Jurassic Park is one of the earliest films I can recall watching in my youth. As child, every aspect of this film was magical and enchanting, as trite as that sounds – to see what looked to be real dinosaurs in the way they were portrayed in the film was exhilaratingly terrifying, further cementing my (and most children’s) deep fascination with these almost incomprehensible creatures that once roamed our earth.
John Williams managed to squeeze two very memorable motifs into the film, both of which are contained within this piece. The first is a gentle and beautifully majestic introduction to the concept of the titular park. It gives its inhabitants a sense of wonderment, grounding their almost alien-like presence in the modern world with a naturalness and comforting warmth. In this regard, the dinosaurs are rendered beyond the speculative realm of imagination and given status as real and present – they belong to this world.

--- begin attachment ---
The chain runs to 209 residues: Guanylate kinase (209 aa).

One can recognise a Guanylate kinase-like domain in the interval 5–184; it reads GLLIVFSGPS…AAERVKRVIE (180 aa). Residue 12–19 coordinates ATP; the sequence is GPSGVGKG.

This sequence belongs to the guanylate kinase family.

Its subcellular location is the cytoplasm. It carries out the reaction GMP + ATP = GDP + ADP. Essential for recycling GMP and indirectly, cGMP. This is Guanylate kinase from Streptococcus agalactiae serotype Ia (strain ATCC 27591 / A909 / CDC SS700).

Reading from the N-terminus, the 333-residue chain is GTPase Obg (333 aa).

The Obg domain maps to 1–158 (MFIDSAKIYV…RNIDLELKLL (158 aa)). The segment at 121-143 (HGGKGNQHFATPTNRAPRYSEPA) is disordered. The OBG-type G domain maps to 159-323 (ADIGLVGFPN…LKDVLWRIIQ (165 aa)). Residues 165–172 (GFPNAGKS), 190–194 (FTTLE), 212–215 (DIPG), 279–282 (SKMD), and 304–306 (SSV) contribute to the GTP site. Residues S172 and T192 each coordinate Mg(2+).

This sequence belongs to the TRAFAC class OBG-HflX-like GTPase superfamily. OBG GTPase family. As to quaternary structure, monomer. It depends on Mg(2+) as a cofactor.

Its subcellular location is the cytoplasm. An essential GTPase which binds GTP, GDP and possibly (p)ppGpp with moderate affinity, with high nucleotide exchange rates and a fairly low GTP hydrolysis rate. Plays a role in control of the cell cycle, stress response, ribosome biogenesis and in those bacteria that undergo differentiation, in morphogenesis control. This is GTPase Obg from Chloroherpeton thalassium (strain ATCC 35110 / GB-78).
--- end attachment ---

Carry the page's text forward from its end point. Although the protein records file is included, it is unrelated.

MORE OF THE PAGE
The second motif swells from the previous movement at the 4:29 mark to give strength and pride to the park and its creatures. It empowers and uplifts, granting a sweeping legitimacy to the seemingly impossible idea of a wildlife park inhabited by extinct creatures. It’s a motif that, appropriately enough, isn’t recalled often in the film (given how the story plays out), but it’s quite possibly the most iconic composition the film offers.